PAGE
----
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From
SHALEM PRESS




The Myth of Ellis Island and Other Tales of Origin

By Dara Horn

On the Jewish tradition of changing names and inventing roots.


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sk any Ashkenazi American Jew about his family’s arrival in the United States, and you’re likely to hear a certain story. With minor variations, it goes something like this: “My great-grandfather was called Rogarshevsky, but when he arrived at Ellis Island, the immigration officer couldn’t understand his accent. So he just wrote down ‘Rogers,’ and that became my family’s name.”
Most American Jews accept such stories as fact. The truth, however, is that they’re fiction. Ellis Island, New York City’s historic immigrant-absorption center, processed up to 11,000 immigrants daily between 1892 and 1924. Yet despite this incessant flow of newcomers, the highest standards of professionalism were demanded of those who worked there. All inspectors—many of whom were themselves immigrants, or children of immigrants—were required to know at least two languages; many knew far more, and all at the native-speaker level. Add to that the hundreds of auxiliary interpreters, and together you’ve covered nearly every possible language one might hear at Ellis Island. Yiddish, Russian, and Polish, in this context, were a piece of cake.
Nor were inspections the brief interactions we associate with passport control in today’s airports. Generally they lasted twenty minutes or more, as inspectors sought to identify those at high risk of becoming wards of the state. But perhaps most significantly, Ellis Island officers never wrote down immigrants’ names. Instead, they worked from ships’ manifests, which were themselves compiled by local officials at the point of embarkation. Even overseas, passenger lists were likewise not generated simply by asking immigrants for their names. Rather, they were drawn from passports, exit visas, and other identification papers. The reason for this was simple: Errors cost the shipping company money. A mistake on a manifest, such as a name that was not corroborated by other documentation (whether legal or fraudulent), would result in the forced deportation of the person in question back to his point of departure—at the shipping company’s expense. Of course, many Jewish immigrants’ names were changed upon coming to America. Without exception, however, they changed their names themselves.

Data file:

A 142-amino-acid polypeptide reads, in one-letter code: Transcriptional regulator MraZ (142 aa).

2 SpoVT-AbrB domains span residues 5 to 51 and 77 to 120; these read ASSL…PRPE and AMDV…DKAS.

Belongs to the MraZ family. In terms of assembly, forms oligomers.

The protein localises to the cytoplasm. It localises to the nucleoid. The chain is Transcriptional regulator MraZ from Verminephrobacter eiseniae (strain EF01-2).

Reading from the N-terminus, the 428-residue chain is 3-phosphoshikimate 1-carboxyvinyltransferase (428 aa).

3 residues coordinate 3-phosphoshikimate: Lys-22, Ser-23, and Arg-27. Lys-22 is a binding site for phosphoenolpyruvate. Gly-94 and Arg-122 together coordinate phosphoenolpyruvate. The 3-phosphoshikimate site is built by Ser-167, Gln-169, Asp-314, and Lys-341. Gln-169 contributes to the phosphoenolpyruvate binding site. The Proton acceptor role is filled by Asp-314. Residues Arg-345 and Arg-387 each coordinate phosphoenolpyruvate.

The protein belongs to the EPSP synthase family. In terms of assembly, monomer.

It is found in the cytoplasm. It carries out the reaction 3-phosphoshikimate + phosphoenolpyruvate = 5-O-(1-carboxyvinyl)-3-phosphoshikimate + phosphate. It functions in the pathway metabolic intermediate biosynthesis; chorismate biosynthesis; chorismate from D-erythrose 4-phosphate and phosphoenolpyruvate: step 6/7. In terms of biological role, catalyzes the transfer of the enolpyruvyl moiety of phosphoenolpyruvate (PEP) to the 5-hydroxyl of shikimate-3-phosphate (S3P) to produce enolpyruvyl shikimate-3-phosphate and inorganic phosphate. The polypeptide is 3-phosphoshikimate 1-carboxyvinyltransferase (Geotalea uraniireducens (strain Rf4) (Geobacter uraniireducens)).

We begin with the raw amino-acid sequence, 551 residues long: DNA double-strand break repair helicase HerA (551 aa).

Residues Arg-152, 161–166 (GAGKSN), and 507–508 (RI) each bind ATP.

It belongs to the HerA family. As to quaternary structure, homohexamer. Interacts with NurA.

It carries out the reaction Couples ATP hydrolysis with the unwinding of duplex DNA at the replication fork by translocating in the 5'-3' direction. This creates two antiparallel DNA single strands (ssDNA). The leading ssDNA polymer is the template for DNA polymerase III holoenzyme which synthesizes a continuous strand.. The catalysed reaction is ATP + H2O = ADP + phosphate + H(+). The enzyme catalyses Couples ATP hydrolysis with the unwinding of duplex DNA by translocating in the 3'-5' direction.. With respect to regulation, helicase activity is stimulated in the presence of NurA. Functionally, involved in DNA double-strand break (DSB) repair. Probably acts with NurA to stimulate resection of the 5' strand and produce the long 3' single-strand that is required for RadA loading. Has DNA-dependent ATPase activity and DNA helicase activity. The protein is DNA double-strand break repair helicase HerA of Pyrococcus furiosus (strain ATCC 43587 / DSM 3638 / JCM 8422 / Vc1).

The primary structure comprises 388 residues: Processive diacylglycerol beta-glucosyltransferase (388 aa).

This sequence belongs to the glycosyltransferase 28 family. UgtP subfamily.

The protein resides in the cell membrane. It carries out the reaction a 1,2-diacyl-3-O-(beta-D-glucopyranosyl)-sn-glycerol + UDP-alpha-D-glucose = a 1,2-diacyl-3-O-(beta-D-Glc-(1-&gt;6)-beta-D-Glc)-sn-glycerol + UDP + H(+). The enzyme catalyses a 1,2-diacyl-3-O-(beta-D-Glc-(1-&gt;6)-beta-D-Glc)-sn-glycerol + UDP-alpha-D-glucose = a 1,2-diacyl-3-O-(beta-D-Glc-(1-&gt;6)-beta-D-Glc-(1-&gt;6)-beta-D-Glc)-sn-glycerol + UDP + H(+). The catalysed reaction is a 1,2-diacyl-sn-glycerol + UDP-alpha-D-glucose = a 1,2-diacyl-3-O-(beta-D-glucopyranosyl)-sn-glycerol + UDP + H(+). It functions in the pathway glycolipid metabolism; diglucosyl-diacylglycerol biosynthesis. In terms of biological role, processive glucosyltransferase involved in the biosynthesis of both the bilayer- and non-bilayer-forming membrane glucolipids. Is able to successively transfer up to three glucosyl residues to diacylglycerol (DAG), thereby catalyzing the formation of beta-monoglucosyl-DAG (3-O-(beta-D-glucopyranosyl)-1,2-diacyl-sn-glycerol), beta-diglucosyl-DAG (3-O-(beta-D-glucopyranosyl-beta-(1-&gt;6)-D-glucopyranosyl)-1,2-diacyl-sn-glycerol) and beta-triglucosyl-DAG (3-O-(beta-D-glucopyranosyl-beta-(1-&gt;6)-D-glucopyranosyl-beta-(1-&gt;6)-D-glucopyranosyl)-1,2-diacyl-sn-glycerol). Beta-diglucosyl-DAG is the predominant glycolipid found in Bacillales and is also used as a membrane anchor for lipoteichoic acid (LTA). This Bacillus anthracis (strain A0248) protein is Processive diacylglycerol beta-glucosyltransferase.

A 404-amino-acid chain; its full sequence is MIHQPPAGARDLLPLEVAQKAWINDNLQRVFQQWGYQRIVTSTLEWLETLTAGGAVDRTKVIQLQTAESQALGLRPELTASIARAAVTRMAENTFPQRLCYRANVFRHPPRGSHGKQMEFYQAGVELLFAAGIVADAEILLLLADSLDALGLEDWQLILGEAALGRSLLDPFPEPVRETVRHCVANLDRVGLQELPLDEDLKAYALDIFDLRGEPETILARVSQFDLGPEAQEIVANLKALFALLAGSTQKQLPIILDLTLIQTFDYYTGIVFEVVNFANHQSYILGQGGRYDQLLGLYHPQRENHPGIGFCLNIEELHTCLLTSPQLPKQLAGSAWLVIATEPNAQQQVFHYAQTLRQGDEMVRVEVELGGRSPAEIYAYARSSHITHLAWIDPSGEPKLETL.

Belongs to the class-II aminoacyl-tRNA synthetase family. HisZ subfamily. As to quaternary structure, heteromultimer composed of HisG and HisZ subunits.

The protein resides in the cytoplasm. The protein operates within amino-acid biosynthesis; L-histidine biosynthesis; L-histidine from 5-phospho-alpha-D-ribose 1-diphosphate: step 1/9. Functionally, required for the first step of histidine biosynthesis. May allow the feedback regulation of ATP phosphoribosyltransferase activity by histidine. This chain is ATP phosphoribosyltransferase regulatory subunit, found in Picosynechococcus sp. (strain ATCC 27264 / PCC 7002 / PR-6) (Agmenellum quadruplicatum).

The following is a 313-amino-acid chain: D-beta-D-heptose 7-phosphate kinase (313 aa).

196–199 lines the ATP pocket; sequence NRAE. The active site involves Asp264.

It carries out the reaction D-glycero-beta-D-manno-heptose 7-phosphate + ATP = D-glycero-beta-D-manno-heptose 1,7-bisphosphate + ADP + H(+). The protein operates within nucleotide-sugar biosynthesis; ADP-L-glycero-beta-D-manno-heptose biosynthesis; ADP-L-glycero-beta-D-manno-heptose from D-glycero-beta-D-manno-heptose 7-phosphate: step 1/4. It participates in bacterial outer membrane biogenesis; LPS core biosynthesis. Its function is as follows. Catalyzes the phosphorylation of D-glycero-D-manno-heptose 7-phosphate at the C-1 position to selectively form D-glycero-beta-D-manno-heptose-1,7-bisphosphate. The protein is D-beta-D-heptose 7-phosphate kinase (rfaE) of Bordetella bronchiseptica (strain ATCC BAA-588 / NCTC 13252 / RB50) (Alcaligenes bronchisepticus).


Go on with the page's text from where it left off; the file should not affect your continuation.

All of these historical facts, amply documented in various sources,1 should be more than enough to debunk irrefutably the myth that Jewish American family names (or, for that matter, any other American family names, since the same myth is common among several American ethnic groups) were “changed at Ellis Island.” And yet, the opposite is the case. Indeed, the enduring popularity of the name-change story among otherwise rational American Jews is nothing short of astounding.2 They cling to it, stubbornly defending it, long after any of their ancestors who actually came through Ellis Island as adults has passed away. It has taken on a near-sacred status, passed from parent to child to grandchild along with more general stories of national identity, such as the Exodus narrative related at Passover.
Of course, this stance is understandable. For the Ellis Island name-change story is not so much a historical error as it is a legend. It expresses both the highest hopes and the deepest fears of American Jewry.
To be sure, the hopes and fears embedded in the Ellis Island myth are specific to the challenges of American life. But they are also tied inexorably to long Jewish traditions of diaspora life around the world. For thousands of years, Jews outside the Land of Israel have developed strategies for preserving their culture absent collective political autonomy—an absence that, almost invariably, resulted in persecution, assimilation, or both. Some of these strategies, such as the establishment of separate educational systems, are common to all diaspora Jewish communities. The creation of founding legends is another example. These legends attempted to ground each community’s legitimacy in Jewish terms, invariably by rooting it firmly in the grand Jewish-historical narrative. At the same time, they offered a tailored response to the specific challenges each Jewish community faced.
 

Dara Horn is a novelist and essayist. Her most recent book is All Other Nights (Norton, 2009).





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